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Revisiting Our Old Projects

We've been designing projects for almost 60 years, making it always interesting to revisit a project from the past.

Teitsch-Kent-Fay Architects, P.C. has spent a significant portion of the late winter, early spring working on a variety of building condition surveys. These reports serve a number of purposes, depending on the client and the subject building. For some it is just a way to get a baseline understanding of what the building needs, or may need in the near future. For others, it is a way to itemize potential scope items, what improvements or additions they might want to consider, as required for grant submissions. Another option is to compare two (or more) sites to determine which is best suited to accommodate the owners needs. These reports, for the above purposes and many more, provide valuable decision making tools for our clients.

Recently, we were hired to prepare building condition survey reports for two local parishes. The curious twist in this was that they were both parishes that Jack Teitsch had worked on, decades ago. This meant revisiting these jobs elicited a number of reactions from Dan Fay. The first, and most irrational was: “how can they possibly need condition surveys, these are new buildings?” when actually, they are all going on four decades old! Another, more practical reaction was: “well, at least we have good drawings to work from for these surveys”. Very often there is little or no existing documentation for the buildings we survey, and in these cases, we not only had plans but full construction documents showing all building systems.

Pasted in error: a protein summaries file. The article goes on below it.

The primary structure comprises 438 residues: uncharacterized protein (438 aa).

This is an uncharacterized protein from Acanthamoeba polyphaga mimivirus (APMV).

After these initial reactions, we had a chance to go out and really dig into the surveys, this revealed two strange and slightly contradictory reactions. The buildings were done so long ago that they felt like new and unfamiliar buildings to our team. This allowed us to approach them just like any other survey and do our work properly and efficiently. However, once the team got back to the office they began pouring over the drawings and other data collected. Familiar design solutions were noted, even material selections from years ago were remembered. This nostalgia quickly gave way to an interest in how well things had worked over the years. The entire experience was very powerful, and resulted in both a well detailed condition survey, and lessons learned that we will be able to take forward into our current and future project. All in all, a fascinating experience of having a “dialog” between the firm we are now and the firm we were decades ago.

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